If, conversely, you are a Christian who believes that racism is not only a personal prejudice but also a social structure, then while your view of salvation by grace through faith in Jesus will be the same, you will likely differ about the solution to the problem of racism. It’s not that you will doubt the sufficiency of God’s grace to save a person’s soul. And it’s not that salvation and racism are unrelated; it’s that salvation can transform individuals without transforming social structures and institutions. Since racism is more than the sum of its individual parts, it requires structural changes, not just individual changes. Racial injustice is a collective problem that must be solved collectively. Christians in this camp may feel inclined, even compelled, to vote for people or parties bent on changing social structures. In fact, they may view those focused on the individual as turning a blind eye to the structural problems in society that require structural solutions.

Those with the more individualist view are likely to see their brothers and sisters with a structural view as replacing salvation with a social agenda. Those with the structural view are likely to see the individualists as failing to produce the kind of fruit that blossoms from true salvation.

My own view is that CRT provides Christians with helpful lenses through which to view the problem of racism. I cannot see racism as a merely individual problem. Let me try to explain it this way: Racism is structural because even if every individual in the United States renounced racism in their hearts, minds, words, and actions all at the same moment, there have been too many racist systems put in place in the history of our country for racism to come to an end in that moment. For instance, even if we all renounced racism today, could we go back in time, just to the 1950s, and make it as if Jim Crow never existed? Even on the individual level, there are plenty of people alive today who experienced the terror, humiliation, and dehumanization of Jim Crow laws just as there are plenty alive who perpetrated those things. Those people have necessarily raised their children in the shadow of this history, and those children now have children. But on the structural level, racism has produced dramatic inequalities in our society that will not disappear even if everyone begins to love each other.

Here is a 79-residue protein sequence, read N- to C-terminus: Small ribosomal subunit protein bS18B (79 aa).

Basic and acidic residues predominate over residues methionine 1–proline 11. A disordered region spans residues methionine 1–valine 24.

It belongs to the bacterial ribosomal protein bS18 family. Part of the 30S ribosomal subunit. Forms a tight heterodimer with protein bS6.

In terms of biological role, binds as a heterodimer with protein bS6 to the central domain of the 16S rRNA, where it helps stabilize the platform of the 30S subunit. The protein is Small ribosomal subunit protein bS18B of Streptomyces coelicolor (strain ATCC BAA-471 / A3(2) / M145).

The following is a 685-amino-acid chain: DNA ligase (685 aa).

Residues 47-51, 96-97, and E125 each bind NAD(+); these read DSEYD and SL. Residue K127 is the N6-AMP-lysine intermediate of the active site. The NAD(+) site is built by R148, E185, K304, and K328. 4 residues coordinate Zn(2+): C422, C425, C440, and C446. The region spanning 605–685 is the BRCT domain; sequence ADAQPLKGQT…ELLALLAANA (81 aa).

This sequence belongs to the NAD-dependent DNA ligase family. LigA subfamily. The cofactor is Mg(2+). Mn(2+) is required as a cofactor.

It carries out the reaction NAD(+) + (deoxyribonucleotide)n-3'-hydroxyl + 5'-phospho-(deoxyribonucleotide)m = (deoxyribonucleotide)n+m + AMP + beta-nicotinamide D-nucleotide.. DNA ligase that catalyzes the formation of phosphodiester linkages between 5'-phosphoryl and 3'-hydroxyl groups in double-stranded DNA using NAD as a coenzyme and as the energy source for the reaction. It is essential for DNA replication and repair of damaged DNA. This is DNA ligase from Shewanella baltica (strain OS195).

Black and brown folks were cut out of the social safety net for years, intimidated and redlined out of housing markets, disproportionately sentenced to time in prison for the same crimes committed by white folks, and the list goes on and on. The most blatant result of these forms of racism is a country with an unclosable wealth gap. Unlike Marxism, which sees such disparities in terms of class, CRT views the wealth gap as a structural legacy and present reality of racism. Even if every person in America became a Christian, that wealth gap would not disappear. We would still need to make societal changes.

Prior to my exposure to CRT, I had a purely individualist understanding of racism. CRT introduced me to the structural side of the problem I may have arrived at this idea without CRT, but that’s not how things happened for me. I should add that racism is certainly not the only sin whose sum is greater than its individual parts. In this case, I believe that the core beliefs of CRT can help Christians better understand what racism is and how it has affected our society. I just as firmly believe that it is no substitute for the gospel of Jesus Christ which alone is sufficient for salvation.

I would argue that so long as we do not allow the beliefs and agenda of CRT to take the place of the gospel of Jesus Christ, Christians can take what is beneficial from CRT and discard what is not. We have a long history of “plundering the Egyptians” in this way, as Augustine famously said.

Christianity and CRT both see racism as wrong and harmful to individuals and society. Because CRT is not based on Christian doctrine, it does not use the language of “sin” to describe racism, but that does not mean that its solutions are always antithetical to Christianity.